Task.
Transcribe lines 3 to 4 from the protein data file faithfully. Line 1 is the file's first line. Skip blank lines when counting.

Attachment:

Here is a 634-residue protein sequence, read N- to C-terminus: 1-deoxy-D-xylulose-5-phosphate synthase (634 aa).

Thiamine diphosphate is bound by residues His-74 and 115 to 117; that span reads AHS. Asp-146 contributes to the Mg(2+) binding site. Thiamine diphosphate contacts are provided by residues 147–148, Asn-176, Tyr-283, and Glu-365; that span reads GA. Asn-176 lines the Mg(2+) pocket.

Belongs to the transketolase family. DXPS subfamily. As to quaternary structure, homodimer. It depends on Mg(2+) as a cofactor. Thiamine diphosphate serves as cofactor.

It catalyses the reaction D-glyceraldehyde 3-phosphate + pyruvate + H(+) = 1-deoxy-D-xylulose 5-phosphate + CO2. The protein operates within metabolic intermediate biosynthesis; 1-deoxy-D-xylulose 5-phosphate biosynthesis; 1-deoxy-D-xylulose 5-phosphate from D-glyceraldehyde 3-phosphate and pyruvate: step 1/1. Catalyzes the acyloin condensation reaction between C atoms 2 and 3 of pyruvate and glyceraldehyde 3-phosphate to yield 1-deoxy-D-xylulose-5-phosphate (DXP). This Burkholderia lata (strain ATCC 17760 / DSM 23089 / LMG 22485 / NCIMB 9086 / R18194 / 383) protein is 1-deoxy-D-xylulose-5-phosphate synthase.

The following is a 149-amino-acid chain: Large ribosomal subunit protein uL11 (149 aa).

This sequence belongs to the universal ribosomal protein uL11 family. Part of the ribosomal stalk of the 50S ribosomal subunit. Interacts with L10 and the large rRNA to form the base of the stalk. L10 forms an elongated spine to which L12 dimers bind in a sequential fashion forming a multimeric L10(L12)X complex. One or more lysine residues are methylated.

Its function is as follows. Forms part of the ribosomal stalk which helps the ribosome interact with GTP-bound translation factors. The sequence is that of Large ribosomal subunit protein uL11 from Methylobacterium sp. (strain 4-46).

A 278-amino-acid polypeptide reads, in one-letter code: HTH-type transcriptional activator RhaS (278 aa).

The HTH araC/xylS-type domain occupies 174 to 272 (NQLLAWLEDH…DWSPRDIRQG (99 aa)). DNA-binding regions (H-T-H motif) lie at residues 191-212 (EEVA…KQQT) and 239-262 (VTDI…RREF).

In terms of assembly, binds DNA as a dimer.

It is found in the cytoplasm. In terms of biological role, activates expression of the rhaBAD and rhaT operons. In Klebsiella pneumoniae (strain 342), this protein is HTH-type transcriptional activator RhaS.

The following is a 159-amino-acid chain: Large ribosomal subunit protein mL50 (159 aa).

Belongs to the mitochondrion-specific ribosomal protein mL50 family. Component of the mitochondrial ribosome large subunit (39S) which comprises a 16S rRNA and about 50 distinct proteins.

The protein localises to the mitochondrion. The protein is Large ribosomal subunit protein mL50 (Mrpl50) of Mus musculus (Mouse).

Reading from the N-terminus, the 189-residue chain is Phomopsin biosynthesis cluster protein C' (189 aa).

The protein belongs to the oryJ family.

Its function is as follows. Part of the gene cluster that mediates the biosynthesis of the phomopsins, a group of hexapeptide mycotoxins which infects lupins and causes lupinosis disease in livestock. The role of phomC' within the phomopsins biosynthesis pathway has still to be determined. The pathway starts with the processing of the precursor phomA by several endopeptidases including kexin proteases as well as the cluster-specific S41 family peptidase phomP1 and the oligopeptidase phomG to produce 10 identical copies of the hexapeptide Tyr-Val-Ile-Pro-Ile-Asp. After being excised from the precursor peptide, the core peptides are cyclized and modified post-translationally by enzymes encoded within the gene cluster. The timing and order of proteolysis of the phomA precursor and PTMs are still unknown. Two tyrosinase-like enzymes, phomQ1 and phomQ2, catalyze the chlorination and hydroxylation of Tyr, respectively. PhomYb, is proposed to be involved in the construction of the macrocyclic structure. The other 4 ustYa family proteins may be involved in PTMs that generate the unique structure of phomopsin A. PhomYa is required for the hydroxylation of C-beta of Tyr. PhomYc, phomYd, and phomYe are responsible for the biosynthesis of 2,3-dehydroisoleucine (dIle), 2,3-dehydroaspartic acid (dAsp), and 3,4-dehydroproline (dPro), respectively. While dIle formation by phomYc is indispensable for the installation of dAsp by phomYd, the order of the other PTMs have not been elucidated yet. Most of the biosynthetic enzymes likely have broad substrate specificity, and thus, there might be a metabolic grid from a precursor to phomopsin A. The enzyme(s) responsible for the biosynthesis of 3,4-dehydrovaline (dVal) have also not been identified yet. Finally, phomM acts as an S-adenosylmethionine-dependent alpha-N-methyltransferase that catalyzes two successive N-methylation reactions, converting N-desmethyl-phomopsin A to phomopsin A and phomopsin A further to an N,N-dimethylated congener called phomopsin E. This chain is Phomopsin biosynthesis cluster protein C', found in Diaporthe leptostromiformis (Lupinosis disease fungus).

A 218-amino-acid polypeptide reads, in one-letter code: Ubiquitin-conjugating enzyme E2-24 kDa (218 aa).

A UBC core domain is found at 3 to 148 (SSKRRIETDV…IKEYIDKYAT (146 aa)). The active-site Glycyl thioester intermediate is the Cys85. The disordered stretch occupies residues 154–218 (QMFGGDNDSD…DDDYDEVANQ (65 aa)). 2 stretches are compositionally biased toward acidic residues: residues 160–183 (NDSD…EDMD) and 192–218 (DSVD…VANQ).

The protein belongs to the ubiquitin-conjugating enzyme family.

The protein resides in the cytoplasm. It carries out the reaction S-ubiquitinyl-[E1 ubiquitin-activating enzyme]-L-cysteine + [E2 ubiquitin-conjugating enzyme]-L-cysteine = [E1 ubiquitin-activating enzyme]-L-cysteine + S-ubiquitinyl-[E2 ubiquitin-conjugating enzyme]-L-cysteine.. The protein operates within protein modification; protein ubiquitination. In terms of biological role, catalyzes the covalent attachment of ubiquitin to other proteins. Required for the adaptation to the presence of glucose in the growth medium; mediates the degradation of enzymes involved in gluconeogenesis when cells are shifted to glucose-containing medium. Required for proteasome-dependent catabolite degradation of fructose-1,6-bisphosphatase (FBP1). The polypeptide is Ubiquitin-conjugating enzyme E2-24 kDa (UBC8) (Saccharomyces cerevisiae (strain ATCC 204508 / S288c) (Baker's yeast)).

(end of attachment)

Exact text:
Belongs to the transketolase family. DXPS subfamily. As to quaternary structure, homodimer. It depends on Mg(2+) as a cofactor. Thiamine diphosphate serves as cofactor.

It catalyses the reaction D-glyceraldehyde 3-phosphate + pyruvate + H(+) = 1-deoxy-D-xylulose 5-phosphate + CO2. The protein operates within metabolic intermediate biosynthesis; 1-deoxy-D-xylulose 5-phosphate biosynthesis; 1-deoxy-D-xylulose 5-phosphate from D-glyceraldehyde 3-phosphate and pyruvate: step 1/1. Catalyzes the acyloin condensation reaction between C atoms 2 and 3 of pyruvate and glyceraldehyde 3-phosphate to yield 1-deoxy-D-xylulose-5-phosphate (DXP). This Burkholderia lata (strain ATCC 17760 / DSM 23089 / LMG 22485 / NCIMB 9086 / R18194 / 383) protein is 1-deoxy-D-xylulose-5-phosphate synthase.